What about a device such as a heart-lung pump or a dialysis (artificial kidney) machine? Might a Christian use such?

    There are Christian witnesses of Jehovah who, with a good conscience, have allowed these devices to be used, provided that the machines were primed with a nonblood fluid, such as Ringer’s lactate solution.

    When this sort of device is operating, the patient’s blood flows from a blood vessel through tubing and the machine (where it is pumped, oxygenated and/or filtered) and then flows back into his circulatory system. The machine temporarily performs some of the functions normally handled by the patient’s own organs.

    Some Christians have conscientiously reasoned that the blood is flowing continuously and that the external circuit might be viewed as an extension of the circulatory system. They have considered it comparable to a piece of tubing that might be implanted in the body to shunt blood around a blockage in a vessel.

    Of course, each Christian should weigh what is involved in the use of these and similar devices. He could consider whether he views the blood involved to be blood that clearly has left his body and so should be disposed of or as blood that, basically, is still part of his circulatory system.(Deut. 12:16) Then he can make a decision that will leave him with a clear conscience before God.—1 Pet. 3:16.

  • 504deist

    i know it's false and so do you. but, look at it like this, if you decided to refuse a treatment based on your beliefs, would you want the government forcing it on you. weather it was religious or other personal beliefs, they have no right to make up your mind for you.

  • IWillBeDubbedNoMore

    Blondie - Thank you for the quote. The Society can't just say it is a matter of conscience and leave well enough alone. They as you say speak out of both side of their mouth. When you search the article for what is the right choice, it isn't there and then you are afraid to do accept the treatment.

    504deist - We are on the same page. I also am glad that the Judge ruled that way. I wasn't upset about the Judge's decision. I am angry that this man made this decision because of articles like the one Blondie quoted. I doubt he would have come to the same conclusion if it weren't for these articles.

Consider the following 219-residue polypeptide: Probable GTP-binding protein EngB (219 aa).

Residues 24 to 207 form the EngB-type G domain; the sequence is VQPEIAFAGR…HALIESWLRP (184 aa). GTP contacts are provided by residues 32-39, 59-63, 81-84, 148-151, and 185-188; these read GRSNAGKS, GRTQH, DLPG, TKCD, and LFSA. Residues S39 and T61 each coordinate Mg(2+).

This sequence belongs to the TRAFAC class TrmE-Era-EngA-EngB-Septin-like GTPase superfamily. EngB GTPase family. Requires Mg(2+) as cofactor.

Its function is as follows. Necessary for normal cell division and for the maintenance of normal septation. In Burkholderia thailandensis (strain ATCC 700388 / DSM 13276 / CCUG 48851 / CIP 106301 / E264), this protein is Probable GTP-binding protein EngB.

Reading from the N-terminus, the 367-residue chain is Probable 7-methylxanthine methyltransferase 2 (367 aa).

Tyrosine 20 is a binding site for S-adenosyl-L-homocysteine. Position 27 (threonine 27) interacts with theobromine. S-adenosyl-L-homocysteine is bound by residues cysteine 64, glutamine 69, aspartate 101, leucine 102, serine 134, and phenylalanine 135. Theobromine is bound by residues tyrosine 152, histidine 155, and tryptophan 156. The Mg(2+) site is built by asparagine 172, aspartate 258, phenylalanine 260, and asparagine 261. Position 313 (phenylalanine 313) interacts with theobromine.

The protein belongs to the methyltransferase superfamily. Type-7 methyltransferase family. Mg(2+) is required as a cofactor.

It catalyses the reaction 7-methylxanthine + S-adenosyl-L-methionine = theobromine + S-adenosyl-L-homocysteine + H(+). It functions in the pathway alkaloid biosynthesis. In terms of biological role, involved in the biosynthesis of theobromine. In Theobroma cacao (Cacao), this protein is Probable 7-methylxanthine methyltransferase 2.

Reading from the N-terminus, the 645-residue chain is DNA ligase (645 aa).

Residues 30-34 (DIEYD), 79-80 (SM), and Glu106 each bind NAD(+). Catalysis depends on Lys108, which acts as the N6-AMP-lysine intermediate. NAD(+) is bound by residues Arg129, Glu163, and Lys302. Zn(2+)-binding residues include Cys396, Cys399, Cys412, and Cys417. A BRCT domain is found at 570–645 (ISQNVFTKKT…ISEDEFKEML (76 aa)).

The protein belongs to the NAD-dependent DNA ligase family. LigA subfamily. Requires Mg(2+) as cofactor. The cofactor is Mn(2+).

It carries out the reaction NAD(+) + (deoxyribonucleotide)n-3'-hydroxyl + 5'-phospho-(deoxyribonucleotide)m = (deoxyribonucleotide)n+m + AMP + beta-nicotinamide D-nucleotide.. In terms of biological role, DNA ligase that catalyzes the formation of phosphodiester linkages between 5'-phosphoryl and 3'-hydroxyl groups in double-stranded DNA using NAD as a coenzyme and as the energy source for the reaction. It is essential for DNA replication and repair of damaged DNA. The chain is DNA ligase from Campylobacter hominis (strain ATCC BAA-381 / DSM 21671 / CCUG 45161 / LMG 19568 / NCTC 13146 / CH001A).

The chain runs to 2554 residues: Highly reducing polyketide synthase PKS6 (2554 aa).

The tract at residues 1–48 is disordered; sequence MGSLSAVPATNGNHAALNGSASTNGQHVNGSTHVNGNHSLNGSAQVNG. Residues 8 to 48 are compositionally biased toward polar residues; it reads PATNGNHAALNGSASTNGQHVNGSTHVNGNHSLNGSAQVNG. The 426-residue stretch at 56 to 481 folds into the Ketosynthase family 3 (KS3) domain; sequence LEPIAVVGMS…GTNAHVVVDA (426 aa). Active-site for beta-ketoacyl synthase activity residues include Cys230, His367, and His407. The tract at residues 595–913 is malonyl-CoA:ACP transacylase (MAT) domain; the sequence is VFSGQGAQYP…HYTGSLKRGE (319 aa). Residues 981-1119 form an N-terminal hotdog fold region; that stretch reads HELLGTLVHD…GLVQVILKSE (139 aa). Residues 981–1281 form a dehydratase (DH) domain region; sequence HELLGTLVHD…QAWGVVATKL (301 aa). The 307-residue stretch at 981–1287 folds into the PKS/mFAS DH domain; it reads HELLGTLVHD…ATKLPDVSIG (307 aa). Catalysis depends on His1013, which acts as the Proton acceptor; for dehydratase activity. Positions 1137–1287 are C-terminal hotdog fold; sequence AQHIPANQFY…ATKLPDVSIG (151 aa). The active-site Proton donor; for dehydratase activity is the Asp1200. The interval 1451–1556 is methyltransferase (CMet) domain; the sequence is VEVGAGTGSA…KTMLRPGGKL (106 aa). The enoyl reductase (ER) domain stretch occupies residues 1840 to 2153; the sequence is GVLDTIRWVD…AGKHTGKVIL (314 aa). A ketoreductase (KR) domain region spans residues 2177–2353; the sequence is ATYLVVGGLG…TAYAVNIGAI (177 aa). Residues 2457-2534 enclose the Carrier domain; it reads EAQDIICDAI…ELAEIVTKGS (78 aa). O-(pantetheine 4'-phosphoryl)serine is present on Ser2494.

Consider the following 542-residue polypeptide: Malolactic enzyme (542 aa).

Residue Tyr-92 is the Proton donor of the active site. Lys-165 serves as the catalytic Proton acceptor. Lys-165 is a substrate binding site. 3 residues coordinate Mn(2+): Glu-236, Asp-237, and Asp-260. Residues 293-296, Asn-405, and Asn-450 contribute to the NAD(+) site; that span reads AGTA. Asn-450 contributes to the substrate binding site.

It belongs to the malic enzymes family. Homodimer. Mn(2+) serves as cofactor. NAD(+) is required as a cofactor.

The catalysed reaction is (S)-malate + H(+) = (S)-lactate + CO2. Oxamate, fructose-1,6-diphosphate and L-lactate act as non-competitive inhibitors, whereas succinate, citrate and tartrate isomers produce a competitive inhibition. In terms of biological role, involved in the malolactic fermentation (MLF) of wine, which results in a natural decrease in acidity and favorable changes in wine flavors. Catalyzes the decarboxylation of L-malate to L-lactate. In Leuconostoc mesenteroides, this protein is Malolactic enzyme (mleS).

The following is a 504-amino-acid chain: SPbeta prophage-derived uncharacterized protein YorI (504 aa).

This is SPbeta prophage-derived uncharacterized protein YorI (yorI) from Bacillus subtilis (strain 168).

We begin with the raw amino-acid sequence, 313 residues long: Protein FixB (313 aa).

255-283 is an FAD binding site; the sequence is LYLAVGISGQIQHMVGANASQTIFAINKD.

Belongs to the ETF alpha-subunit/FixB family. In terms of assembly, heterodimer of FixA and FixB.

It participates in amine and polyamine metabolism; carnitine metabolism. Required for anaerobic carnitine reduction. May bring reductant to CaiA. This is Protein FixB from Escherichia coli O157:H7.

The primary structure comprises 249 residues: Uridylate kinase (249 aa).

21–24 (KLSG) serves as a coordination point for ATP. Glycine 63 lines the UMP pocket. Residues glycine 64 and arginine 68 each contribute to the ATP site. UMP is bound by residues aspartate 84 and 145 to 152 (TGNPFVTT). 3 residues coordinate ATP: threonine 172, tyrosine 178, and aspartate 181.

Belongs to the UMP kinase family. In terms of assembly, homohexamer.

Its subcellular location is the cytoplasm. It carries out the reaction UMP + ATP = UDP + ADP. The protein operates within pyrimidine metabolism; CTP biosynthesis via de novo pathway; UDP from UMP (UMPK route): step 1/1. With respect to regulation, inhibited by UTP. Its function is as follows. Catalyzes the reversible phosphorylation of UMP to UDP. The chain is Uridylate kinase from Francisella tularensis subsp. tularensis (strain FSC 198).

• 504deist

    i hear ya. no problem.

  • straightshooter

    And sometimes it is how the brothers in the congregation view matters. Sometimes the brothers in the congregation may be zealously conservative in their views and will lead the flock in that direction.

    An example was two elders in the congregation stated in a question and answer part that any celebrations, gatherings, etc. that have any connection with Christendom in even the smallest way is wrong. So the congregation will feel that going to weddings or funerals that are not jw arrangements would be wrong, even though the WTS does not currently say this.

    Another example is on a meeting part on blood and the conducting elder said that it was wrong to take fractions. But the WTS book did not say that. So if you just took the conductors word for this, then the congregation will have their conscience lean in a conservative way.

    Sadly this brother may also have been influenced in his thinking by the elders opinions on this subject and not by what he read.

  • IWillBeDubbedNoMore

    straightshooter - That certainly could have been a factor. The Elders have a great influence over the congregation and whatever their personal views are will affect how they direct a congregation. Like you said, some congregations are more conservative than others and perhaps that is one of the reasons why the Society writes so vaguely.